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Super Wok Explosion

Animated series about Chinese tongs and triads. Click for more information ›
October 2022

Big Circle Gang

In the past, tongs were the centerpiece of Chinese organized crime in the United States. They ran gambling dens and whore houses and hired Chinese gangs to protect these establishments. These gangs faced much internal strife, terrorizing the streets of Chinatown.

At the present, a trend of internationalization of crime groups hits domestic Chinese OC too, with mainland influences having become increasingly more relevant in the past decades, and domestic Chinese OC embedding itself within the global web of stakeholders. Chinese criminal groups are active across Canada and the United States, specializing in white-collar crime, and gambling, and dominating the synthetic drug trade. The youth don’t fall into the clutches of tongs anymore. And the criminal culture is hardly as traditional and rigorous as it used to be. It’s time for the new generation to flourish, and like most nascent organized crime groups, it’s all about money now. Chinese organized crime groups learned the limits of race, tradition, and culture as the focal point of criminal organizations.

A “big circle gang” is often mistaken to be a uniform organization, when in reality it refers to a new “type” or “genre”.

A “big circle gang” is a type of transnational Chinese organized crime group. They are a triad depending on how the ‘triad’ is defined. In some instances, triads are simply a catch-all term for mainland Chinese criminal organizations. Sometimes, the word ‘triad’ refers to individual black societies that operate in mainland China. Most triads are age-old secret fraternal organizations with deep roots in Chinese history. For ‘Big Circle Gang’ this is not the case. They are a relatively young type of Chinese criminal organization founded only in the 1970s. A “big circle gang” is therefore often mistaken to be a uniform organization, when in reality it refers to a new “type” or “genre” of Chinese organized crime.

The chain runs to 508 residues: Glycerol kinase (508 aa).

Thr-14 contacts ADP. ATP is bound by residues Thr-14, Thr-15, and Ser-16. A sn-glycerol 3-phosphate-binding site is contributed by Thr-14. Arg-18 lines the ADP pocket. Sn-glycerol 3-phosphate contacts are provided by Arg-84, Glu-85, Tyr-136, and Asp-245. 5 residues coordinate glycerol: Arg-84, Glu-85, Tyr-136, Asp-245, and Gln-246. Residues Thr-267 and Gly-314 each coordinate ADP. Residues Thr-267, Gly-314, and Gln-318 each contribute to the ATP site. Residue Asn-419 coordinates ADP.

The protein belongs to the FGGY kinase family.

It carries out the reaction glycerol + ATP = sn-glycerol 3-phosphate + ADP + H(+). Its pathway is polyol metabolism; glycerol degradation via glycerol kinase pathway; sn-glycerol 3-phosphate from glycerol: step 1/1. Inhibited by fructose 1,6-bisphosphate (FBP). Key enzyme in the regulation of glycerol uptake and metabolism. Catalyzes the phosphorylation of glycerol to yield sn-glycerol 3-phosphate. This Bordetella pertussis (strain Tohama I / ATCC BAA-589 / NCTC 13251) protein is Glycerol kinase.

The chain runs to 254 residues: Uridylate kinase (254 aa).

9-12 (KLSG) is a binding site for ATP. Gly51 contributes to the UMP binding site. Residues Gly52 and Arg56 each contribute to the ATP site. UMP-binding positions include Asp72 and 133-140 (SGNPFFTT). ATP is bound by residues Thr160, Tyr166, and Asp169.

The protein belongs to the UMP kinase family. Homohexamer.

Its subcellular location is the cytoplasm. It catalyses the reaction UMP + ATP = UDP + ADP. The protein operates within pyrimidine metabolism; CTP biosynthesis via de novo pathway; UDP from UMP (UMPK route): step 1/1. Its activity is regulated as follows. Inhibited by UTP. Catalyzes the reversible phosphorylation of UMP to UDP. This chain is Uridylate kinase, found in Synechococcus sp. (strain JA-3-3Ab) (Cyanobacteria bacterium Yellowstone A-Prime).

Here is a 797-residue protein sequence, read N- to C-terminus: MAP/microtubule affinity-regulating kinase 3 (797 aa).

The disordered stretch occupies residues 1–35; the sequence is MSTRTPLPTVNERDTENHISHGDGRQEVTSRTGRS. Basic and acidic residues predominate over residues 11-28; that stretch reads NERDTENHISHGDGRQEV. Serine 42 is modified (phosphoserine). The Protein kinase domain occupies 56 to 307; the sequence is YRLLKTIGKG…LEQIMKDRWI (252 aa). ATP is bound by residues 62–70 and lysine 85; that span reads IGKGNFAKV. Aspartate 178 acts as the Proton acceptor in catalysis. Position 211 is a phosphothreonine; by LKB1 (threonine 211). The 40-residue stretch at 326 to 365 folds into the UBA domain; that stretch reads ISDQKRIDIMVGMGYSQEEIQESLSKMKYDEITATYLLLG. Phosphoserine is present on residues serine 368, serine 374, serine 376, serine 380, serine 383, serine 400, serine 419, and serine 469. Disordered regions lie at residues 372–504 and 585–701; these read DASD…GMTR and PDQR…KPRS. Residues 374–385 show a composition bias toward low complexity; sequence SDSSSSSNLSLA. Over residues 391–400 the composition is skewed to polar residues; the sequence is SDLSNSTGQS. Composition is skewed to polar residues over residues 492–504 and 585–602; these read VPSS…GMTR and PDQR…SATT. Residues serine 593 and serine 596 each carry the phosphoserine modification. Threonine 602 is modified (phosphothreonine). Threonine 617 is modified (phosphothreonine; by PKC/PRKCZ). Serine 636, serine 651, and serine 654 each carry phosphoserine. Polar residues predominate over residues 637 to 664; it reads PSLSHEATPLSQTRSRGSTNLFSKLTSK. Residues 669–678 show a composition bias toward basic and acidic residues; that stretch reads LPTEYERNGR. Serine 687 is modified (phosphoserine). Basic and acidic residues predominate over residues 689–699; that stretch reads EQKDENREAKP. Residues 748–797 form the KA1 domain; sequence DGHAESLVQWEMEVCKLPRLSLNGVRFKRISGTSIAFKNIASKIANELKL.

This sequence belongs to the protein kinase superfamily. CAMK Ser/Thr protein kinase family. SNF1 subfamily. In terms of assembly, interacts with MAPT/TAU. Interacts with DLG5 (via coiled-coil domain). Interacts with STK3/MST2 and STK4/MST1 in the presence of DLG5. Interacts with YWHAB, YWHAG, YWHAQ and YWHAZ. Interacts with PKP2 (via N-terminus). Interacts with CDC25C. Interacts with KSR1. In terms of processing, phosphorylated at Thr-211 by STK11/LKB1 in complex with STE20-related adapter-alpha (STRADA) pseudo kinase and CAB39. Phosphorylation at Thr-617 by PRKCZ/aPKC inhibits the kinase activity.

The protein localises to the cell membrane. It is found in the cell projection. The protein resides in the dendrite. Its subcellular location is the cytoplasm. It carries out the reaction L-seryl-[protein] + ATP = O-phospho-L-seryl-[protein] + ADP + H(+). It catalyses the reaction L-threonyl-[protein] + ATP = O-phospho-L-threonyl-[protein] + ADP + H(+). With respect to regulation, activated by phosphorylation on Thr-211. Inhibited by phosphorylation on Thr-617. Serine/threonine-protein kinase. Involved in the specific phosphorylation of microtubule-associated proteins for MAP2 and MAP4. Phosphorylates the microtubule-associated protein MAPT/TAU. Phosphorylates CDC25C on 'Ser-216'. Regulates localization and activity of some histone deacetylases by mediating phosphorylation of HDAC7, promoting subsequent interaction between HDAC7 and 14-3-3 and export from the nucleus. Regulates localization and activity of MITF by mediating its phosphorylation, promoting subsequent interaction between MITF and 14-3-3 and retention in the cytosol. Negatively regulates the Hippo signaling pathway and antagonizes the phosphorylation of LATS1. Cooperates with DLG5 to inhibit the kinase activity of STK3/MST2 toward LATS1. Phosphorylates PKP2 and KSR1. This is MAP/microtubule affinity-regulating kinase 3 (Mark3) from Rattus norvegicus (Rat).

In the ‘60s, in China, Mao Zedong mobilized students into paramilitary groups known as the ‘red guards’. When these groups became too powerful to control, they were squashed by the Chinese government and deteriorated into criminal cells. They became known as ‘Big Circle Gangs’, and were primarily active in Southern China. Their name derives from the cities they were most active in, forming a circle on the map.

Contrary to ordinary triads, Big Circle Gangs don’t follow any hierarchy. They don’t have any central leadership figures. They don't follow any traditions, ceremonies, inductions rituals, or rites, and follow no criminal codes. They are a network of local “cells” that operate independently from one another and work together only when absolutely necessary. Present-day, groups have formed all over the world.

Asian groupings are more like a network of mutual interests than a hierarchy

Among organized crime researchers, there is a discrepancy in nomenclature that makes it hard to see the true scale of big circle gang operations. When Chinese criminals are arrested in the United States, they are not automatically labeled as members of ‘big circle gang’. This prevents law enforcement from tackling these groups effectively. A certain faction of established Chinese organized crime researchers in the US believe that most of these arrested criminals are actually part of big circle gang networks around North America.

These traditionally restrained and cultural criminal groups face the challenges of evolving into modern criminal organizations.

Super Wok Explosion is a unique animated web-series about Chinese organized crime. The project is funded entirely by its audience. On this website, animator Tony Cheuk likes to share information about Asian organized crime—and world-building of the universe of the series, Chinese tongs and triads. If you're interested in learning more about the project, you can click here.

Further reading